Italy’s Giorgia Meloni is set to become premier after her right-wing coalition won Sunday’s elections, but she will have little time to pop the prosecco.
Awaiting her are a darkening economic outlook, high debt and energy price hikes in the wake of Russia’s invasion of Ukraine.
The hit to Italy’s finances and the prospect of more interest-rate hikes from the European Central Bank have pushed the yield on Italy’s 10-year bonds to more than 4.5 percent compared with less than 1 percent in December.
Here’s a rundown of the top challenges facing Meloni:
A draft budget due to be presented shortly after the elections, and to be approved by year-end, will likely be just an abridged version focusing on grim economic forecasts. That means less fiscal room for intervention to help support the economy.
Meloni has vowed to keep the public finances in check, and to help Italians weather the crisis. With growth slowing and interest rates on the rise it will be increasingly difficult for Meloni to maintain her balancing act without expanding the country’s deficit, a move that may be unwelcome to markets. Her main ally Matteo Salvini of the League wants a 30 billion-euro ($30 billion) state subsidy to cap the cost of energy for businesses in the run-up to winter.
Italy has spent 66 billion euros so far protecting its citizens from power price increases and more will be needed. Even just extending tax breaks to companies that use a lot of energy until the month of December would cost almost 5 billion euros, according to people familiar with the matter.
The country faces the prospect of paying twice as much for energy imports as it did a year ago, triggering concerns about the future of thousands of small and medium-sized firms.
Meloni favors an EU-wide gas price cap. But she’s ready to restructure Italy’s energy market once in power without waiting for European peers. Decoupling the price of power from renewable sources from that of gas would cost 3 billion euros ($2.8 billion) to 4 billion euros ($3.8 billion) until March, she said, and won’t require adding to Italy’s large debt.
Just a few weeks after the vote, the Italian Treasury is set to plug additional 1.6 billion euros ($1.5 billion) of fresh funds into nationalized Banca Monte dei Paschi di Siena SpA in a planned 2.5 billion-euro capital increase. This is the latest in a long line of attempts to revamp the ailing lender, which was first bailed out in 2009 and has burned through about 18 billion euros of taxpayer and investor cash since then.
Maurizio Leo, a top economic adviser to Meloni, called on September 11 for a delay in the bank’s capital-increase, arguing that the plan should wait until a new government is in place. A few days later, he said that if the bank could raise money now, this would be welcome.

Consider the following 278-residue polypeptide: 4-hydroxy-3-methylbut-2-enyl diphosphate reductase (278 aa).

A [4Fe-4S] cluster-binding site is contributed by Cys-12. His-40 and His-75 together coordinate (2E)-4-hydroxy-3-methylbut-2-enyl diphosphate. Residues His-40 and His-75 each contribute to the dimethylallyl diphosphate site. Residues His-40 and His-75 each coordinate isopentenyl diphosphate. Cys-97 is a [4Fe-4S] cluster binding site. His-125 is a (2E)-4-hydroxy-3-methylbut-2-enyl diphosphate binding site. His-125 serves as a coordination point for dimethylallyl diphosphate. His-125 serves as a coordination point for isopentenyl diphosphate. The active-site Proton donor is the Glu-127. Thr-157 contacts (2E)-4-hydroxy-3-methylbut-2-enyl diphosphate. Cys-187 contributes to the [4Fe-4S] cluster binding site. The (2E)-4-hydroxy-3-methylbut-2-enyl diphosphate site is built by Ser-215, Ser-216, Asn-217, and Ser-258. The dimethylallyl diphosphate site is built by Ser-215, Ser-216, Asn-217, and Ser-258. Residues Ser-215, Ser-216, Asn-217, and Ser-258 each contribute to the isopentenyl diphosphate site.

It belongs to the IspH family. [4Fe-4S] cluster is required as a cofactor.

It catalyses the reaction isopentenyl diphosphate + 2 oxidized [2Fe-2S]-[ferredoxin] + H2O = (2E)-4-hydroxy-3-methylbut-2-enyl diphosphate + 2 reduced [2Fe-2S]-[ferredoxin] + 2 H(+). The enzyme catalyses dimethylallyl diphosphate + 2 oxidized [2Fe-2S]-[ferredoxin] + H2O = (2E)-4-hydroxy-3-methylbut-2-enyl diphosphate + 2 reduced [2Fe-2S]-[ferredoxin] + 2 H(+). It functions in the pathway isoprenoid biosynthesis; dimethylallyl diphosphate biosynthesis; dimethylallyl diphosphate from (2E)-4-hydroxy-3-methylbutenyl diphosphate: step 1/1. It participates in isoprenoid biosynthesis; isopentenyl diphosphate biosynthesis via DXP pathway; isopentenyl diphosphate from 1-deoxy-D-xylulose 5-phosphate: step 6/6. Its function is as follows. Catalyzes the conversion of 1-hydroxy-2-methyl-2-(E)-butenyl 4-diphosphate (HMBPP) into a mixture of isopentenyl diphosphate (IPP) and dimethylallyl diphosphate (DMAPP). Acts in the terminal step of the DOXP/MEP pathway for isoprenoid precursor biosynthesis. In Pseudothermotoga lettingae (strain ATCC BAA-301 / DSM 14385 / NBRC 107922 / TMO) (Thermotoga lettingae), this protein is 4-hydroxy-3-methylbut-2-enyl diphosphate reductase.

Even if the cash call succeeds, the state will still have to exit the lender after talks with UniCredit SpA collapsed last year. Matteo Salvini of the League, part of Meloni’s coalition, has said the bank can thrive on a stand-alone basis by combining with its smaller Italian peers. Meloni’s Brothers of Italy party may have a different view, like regulators.
The outgoing government of Prime Minister Mario Draghi entered exclusive talks at the end of August with a group led by the Certares investment fund, including Air France-KLM and Delta Air Lines Inc., to sell the airline born of troubled Alitalia.
Meloni opposed the plan, saying that handing ITA over to foreign funds after having spent billions on the airline was wrong.
Opposition from the election’s winners could scuttle the deal since there is no set date to finish the exclusive talks. The next government could go with another investor group or even block the carrier’s privatization altogether.
Telecom Italia is currently trying to speed up a turnaround plan that will lead to ceding control of its network.
In July, the company’s board told Chief Executive Officer Pietro Labriola to give up control of the grid and cut over 30 billion euros in gross debt by breaking up the phone carrier into several units and finding new partners.
Labriola’s attempt to sell off the company’s landline network to a group led by Cassa Depositi e Prestiti, KKR & CO. and Macquarie Group Ltd has been questioned by Meloni’s party. With Meloni in charge, plans could change quickly.
Meloni’s party is promoting a plan to make Telecom Italia private and sell off the phone company’s assets in a bid to cut its debt pile by more than half, people familiar with the matter have said.
Meloni would encourage a takeover bid by state lender Cassa Depositi, then sell about 30 million of Telecom Italia’s mobile and landline subscribers to competitors for about 13 billion euros, according to the people.
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